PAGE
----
Troubleshoot a Single Activity (Troubleshoot Activity)

The Troubleshoot Activity dashboard displays the recent trend of an activity's response time, and allows you to correlate performance with any of the multitude of attributes available.

For example, if you received several calls about delays in sending an email in Microsoft Outlook, use this dashboard to manually find the common threads which characterize this problem, by checking multiple attributes, including the network traffic volume and see if it is higher than normal, or if it is associated with a certain type of device, operating system, department, location, product version, server or even a specific VDI hypervisor. You can also check the Trends section to see the changes of the activity's performance over a period of time, to know when the problem started.

The Troubleshoot Activity dashboard

The dashboard breaks down each activity's response time into three parts for all client server applications:

The response times of activities are split into client time ( dark blue), and the combination or union of the server time ( light blue) and the network time ( blue).

Server, network and client time


  1. Step 1 Open a browser and log in to Aternity.
  2. Step 2 To access this dashboard, drill down from one of the following dashboards:
  3. Step 3 Check if the problem is critical in the Activity section. View the overall activity status, the number of activities, and the average response time during the timeframe of the dashboard.

    If the activity status is major and it affects a large number of users, it needs your immediate attention.

    Check the activity status and average response time
    Field Description

    Displays the name of the monitored application.


    Displays the name of the monitored activity within the application.

    Activity Status

    The status of an activity is based on one response time compared to the recent expected (baselined) response time. The statuses are measured in severity: Normal , Minor , Major or Critical .

    Server Time (light blue)

    Server time is the time required by the server to process data on the server side. It starts when the client requests the target server's help to respond to an activity, when the last message of that request arrives at the target server side. It ends when the server sends out the first message of its response. See server time.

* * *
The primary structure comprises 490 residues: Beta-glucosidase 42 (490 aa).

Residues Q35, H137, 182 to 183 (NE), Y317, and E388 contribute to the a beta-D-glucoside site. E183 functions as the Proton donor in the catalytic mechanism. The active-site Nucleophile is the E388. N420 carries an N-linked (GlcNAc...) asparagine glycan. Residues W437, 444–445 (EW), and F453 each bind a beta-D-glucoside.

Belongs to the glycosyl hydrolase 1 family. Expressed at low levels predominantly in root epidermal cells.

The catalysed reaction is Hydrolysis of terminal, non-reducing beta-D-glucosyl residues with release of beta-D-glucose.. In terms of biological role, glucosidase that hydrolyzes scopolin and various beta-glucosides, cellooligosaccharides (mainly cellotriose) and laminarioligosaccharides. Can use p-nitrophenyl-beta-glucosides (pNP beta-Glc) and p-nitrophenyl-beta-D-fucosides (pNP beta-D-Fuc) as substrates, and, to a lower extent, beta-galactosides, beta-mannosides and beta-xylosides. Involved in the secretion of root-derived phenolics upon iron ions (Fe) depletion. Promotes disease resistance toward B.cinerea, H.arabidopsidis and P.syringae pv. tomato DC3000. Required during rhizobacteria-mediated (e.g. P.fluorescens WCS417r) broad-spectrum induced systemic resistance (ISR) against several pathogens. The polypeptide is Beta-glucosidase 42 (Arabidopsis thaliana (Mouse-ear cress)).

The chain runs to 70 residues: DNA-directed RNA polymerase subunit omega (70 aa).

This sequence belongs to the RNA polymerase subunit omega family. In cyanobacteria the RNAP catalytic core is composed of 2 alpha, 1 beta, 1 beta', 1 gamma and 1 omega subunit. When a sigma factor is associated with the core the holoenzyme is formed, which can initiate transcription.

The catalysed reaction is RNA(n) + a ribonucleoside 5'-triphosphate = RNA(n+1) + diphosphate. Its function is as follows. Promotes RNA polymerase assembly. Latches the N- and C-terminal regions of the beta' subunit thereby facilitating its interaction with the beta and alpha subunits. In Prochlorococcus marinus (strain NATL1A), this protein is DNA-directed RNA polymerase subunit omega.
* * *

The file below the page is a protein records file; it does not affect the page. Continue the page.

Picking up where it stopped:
Network Time (blue)

    Network time is the total time (union) taken for all messages to cross the network in either direction, between the client and the target server, while performing an activity. This does NOT include the time used for processing the request on the server (server time). See network time.

    Client Time (dark blue)

    Client time is the time used by the device itself as part of an activity to process data before sending its first message request to the server and after the last message response arrives back from the server. See client time.


    (Managed applications only) Displays the number of activities performed by people with this combination of attributes, hence adding weight to the impact of this problem. If the same user performs the same activity twice, it counts as two.

    Score (Status)

    The activity score is a value between zero and 100 (with a status and color) which condenses many activity statuses into a single value, and is calculated with an Apdex-inspired formula.

  4. Step 4 Find a common thread by checking if the performance problems are connected to a specific department, location, device type, or operating system. Use the drop-down menu in the sections below the Activity area to display any of the available attributes.
    Select the attributes to troubleshoot the activity

    Some activities may have a long response time but its status is green. Use the Score to measure short term (acute) sudden changes in performance, as they rely on recent baseline measurements. The score clearly reflects a recent change because it would be significantly different from the established baseline response times. For example, if a mail usually opens in 1.5s, (the baseline response time), it creates a minor baseline (small departure from the baseline) and a major baseline (significant departure). If performance is suddenly (acutely) much slower, like 5s, it would be beyond the major baseline, and therefore have a red status with a low score.